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John Eaton Quotes

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John Eaton
June 18, 1790 - November 17, 1856
Nationality: American
Category: Politician
Subcategory: American Politician

I really write for people.


Nevertheless, one doesn't have time to think, oh, well, this is a quarter tone sharp, or flat.


If you look at the timing of many of the Greek dramas from the theatrical point of view, it's all off, and I think the reason for that is that music played a very important part.


It's not important to me to found a school; it's not important to me to have disciples.


We need to have as broad a range as possible, because life itself has that kind of range.


But nevertheless, it's music ultimately that matters in opera, and opera is a piece of music reaching out as a vision in sound reaching out to the world.


Well, opera began with an intent to resuscitate Greek drama, that is, modern opera as we know it.


Well, let me, first of all, say, that as a microtonal composer, I've never been much of a theorist.


I think the composer and production staff of an opera have a real responsibility to use visual elements of all kinds to make clear to the American audience, at any rate, exactly what is going on.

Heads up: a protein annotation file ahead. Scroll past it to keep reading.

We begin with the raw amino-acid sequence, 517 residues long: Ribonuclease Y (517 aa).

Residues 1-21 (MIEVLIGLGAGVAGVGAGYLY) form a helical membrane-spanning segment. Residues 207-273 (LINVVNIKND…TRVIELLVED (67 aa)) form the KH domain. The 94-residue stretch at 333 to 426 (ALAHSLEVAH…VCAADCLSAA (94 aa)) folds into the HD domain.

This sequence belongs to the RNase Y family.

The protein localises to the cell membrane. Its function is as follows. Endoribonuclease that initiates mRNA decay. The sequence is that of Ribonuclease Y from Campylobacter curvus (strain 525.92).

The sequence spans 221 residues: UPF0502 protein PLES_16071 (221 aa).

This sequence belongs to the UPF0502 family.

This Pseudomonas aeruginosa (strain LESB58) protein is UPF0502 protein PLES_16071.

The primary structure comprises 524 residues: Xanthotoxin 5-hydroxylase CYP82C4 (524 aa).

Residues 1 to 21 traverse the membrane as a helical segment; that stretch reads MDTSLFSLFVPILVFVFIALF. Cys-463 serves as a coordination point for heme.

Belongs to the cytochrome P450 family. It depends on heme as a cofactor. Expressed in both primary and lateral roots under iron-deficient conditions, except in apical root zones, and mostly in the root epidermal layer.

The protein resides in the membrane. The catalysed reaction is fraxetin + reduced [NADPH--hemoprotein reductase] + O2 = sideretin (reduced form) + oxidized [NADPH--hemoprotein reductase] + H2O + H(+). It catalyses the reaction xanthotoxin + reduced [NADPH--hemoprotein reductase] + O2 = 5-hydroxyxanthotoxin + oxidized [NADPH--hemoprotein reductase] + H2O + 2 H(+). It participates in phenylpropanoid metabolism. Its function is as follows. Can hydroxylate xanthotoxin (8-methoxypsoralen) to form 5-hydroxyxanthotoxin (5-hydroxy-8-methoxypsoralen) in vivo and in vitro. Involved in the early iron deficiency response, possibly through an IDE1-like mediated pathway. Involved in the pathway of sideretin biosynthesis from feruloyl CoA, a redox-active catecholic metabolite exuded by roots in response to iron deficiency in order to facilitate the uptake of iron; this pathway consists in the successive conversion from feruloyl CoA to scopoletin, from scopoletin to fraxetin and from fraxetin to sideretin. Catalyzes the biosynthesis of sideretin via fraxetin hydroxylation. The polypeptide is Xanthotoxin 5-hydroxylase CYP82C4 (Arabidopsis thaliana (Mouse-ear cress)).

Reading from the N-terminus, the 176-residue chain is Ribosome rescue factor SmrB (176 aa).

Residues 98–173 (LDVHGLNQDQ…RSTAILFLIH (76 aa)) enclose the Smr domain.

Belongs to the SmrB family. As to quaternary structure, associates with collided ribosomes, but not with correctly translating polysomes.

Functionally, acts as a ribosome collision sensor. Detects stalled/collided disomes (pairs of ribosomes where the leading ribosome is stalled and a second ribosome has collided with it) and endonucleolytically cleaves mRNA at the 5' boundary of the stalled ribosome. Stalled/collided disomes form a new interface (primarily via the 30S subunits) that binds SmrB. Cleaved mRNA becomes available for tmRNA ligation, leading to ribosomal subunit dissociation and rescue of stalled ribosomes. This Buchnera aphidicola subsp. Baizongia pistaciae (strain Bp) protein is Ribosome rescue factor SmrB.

We need it to capture the energy of contemporary life.


I think a lot of composers get into trouble just making up a plot and expecting an audience to follow that.


Well, the very best operas are the ones written by the very best composers.


I'm thinking in terms of a point of departure, a field of action for performers to express an expressive need of mine which hopefully the context of music would convey.


However, yes, especially as one gets older, you know, you really hope that your music will become more generally available, even though some of the performances might be riddled with faults.


I think one of the greatest enemies in the use of technology, however, is the idea that if you use the technology you have to throw other things out of the window.


We need to open up the future. We also need to keep everything valuable from the past.


What's important for me is to communicate the vision that I have in sound with the audience that's hearing it.


In other words, I think that if an audience listens to something as an experience of how in tune it is or something of that kind, that the whole point is somehow being missed, and the music has failed.


The way that I got involved with microtonal music was, frankly, through jazz.


I want the audience to be so involved in the sweep of the music.


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